Still, Apple’s review processes are somewhat opaque, and the company typically doesn’t comment on App Store approvals beyond what it shares with developers in its online Resolution Center. In some cases, developers say they receive rejection phone calls from Apple rather than something that would create a text trail. All of this leads to “some weird results,” Shabazz says.In Basecamp's case, the rejection note from Apple seemed to suggest that the issue is the way the developer is handling IAP, and the timing couldn't be more apt. As the software community is well aware, IAP stands for in-app purchases, the way we buy or subscribe to digital services within apps. Basecamp is urging its customers to pay that $99 annual fee for access to Hey email; Apple wants that transaction to happen within the walls of its Store, not outside of it, because Apple would get a cut of as much as 30 percent.
Apple’s review guidelines clearly state that apps that sell services across multiple platforms are allowed to promote those goods on their own websites, but Apple stipulates that those items have to also be available for purchase within the iOS or MacOS app. Apple owns the marketplace, and without it developers would have almost no way of getting their apps in front of millions of iPhone and Mac users. Consider Apple’s cut a fee for the privilege, for the marketing of the app, and for support. But app makers more pointedly call this the “Apple tax.” Those include the media giant Spotify, which filed a formal complaint with European regulators against Apple last spring, saying that the 30 percent commission is a burden on app makers and gives the company an unfair leg up when it’s both selling its own software and controlling the marketplace for competing software. Netflix has fought this fee. Now Rakuten, the Japanese ecommerce company, has joined in filing a complaint.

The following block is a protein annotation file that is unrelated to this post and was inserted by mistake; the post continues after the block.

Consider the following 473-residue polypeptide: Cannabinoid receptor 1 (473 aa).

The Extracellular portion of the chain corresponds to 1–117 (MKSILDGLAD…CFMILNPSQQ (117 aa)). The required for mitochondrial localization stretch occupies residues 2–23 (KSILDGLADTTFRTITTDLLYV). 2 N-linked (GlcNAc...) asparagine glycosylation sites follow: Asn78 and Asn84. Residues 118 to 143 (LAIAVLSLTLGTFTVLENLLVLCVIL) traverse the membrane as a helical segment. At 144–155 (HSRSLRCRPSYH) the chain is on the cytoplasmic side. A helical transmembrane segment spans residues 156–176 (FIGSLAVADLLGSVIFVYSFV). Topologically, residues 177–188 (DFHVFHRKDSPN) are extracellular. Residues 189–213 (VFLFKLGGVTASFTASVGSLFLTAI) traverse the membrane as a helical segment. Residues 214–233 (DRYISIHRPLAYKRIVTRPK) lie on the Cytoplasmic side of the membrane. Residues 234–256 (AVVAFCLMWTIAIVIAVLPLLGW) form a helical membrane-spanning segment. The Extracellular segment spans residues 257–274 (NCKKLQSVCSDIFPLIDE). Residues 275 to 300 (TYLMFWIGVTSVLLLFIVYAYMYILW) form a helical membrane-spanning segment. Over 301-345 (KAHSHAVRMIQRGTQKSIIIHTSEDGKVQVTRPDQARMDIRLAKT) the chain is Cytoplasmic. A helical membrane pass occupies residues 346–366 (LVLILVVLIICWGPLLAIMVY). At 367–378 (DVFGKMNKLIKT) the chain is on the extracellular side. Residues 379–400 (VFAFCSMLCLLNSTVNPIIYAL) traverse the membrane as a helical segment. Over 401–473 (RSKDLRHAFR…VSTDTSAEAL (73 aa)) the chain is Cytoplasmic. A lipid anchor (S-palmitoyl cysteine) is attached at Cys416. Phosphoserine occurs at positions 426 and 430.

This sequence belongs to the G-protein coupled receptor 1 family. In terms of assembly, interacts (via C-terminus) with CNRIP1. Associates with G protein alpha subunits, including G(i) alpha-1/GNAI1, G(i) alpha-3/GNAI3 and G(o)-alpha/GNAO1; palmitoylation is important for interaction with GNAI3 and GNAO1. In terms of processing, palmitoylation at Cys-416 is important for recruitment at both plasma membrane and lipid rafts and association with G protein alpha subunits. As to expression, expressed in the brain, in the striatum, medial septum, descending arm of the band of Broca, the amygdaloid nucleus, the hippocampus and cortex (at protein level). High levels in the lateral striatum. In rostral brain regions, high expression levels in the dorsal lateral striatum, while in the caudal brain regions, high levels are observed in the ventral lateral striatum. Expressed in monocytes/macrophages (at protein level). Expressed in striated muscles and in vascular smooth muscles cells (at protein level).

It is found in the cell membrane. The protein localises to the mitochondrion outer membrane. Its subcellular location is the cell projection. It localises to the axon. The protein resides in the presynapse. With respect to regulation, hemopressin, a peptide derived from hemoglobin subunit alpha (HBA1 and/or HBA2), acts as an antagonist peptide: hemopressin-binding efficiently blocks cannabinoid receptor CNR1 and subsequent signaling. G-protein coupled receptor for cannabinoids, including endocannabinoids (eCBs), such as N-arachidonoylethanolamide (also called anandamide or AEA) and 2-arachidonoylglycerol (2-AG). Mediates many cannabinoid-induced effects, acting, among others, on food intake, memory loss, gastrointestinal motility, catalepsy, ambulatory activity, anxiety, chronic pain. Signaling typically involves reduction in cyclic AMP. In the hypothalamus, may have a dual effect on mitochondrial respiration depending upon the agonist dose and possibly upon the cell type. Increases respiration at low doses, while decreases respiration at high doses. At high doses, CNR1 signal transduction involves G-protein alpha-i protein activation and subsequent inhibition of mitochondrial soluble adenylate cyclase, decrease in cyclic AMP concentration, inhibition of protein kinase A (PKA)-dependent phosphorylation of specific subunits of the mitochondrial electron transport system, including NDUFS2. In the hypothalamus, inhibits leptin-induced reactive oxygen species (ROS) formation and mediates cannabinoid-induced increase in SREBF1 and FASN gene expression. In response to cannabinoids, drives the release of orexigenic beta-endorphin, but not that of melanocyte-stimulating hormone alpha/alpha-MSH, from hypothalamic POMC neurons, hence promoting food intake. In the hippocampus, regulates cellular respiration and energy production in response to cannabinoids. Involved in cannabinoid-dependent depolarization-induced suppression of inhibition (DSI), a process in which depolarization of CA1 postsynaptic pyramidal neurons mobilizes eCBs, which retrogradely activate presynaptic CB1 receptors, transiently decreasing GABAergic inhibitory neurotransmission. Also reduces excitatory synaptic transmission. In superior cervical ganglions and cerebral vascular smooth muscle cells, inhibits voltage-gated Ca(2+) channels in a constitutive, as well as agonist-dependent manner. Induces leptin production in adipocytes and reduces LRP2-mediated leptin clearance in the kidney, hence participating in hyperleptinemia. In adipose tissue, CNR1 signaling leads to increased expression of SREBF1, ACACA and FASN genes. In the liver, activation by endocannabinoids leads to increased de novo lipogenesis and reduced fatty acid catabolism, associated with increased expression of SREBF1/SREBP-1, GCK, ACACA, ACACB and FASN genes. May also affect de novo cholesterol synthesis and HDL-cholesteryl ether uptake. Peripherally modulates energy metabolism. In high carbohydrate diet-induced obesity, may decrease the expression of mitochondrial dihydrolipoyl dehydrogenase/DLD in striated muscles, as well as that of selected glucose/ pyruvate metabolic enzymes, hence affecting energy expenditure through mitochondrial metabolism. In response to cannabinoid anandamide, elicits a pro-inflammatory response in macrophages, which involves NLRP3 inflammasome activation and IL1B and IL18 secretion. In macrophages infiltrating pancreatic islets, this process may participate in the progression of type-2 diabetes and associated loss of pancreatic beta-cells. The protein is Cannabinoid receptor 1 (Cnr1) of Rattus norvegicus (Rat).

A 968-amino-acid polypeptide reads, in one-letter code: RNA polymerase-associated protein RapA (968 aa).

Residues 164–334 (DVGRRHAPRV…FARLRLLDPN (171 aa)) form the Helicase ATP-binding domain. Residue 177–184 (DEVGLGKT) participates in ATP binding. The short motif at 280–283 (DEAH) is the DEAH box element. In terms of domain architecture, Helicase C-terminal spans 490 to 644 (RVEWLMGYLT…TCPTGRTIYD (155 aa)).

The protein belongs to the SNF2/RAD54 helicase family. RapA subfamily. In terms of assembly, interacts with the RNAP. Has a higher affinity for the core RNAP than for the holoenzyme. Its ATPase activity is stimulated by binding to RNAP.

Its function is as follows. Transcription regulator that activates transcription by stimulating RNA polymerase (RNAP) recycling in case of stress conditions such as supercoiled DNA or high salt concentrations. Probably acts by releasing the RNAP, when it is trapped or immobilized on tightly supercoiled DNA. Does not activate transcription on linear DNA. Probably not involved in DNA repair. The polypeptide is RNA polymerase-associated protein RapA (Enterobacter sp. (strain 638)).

And on Tuesday morning, the day after the Hey email app update was rejected, the European Commission opened antitrust investigations into Apple’s App Store and Apple Pay service. “It appears that Apple obtained a ‘gatekeeper’ role when it comes to the distribution of apps and content to users of Apple’s popular devices,” said Magrethe Vestager, executive vice president of the EU’s antitrust commission. “We need to ensure that Apple’s rules do not distort competition in markets where Apple is competing with other app developers.”“I mean, we’re not interested in changing our entire billing setup. If we change it, Apple takes 30 percent of our business,” Hansson says about the Hey app. “Those rates are completely outrageous. When we bill customers through the banking system, through the credit card system, we pay between 2 and 3 percent.” That’s a competitive market, Hansson argues, while Apple’s is not.
If there’s anything that’s clear from Apple’s event Monday, it’s that the maker of premium tech products is trying to sell people on its vision for the future of services—a seemingly effortless lifestyle filled with always-accessible media, exclusive video games, and cash-back incentives from a literal titanium credit card.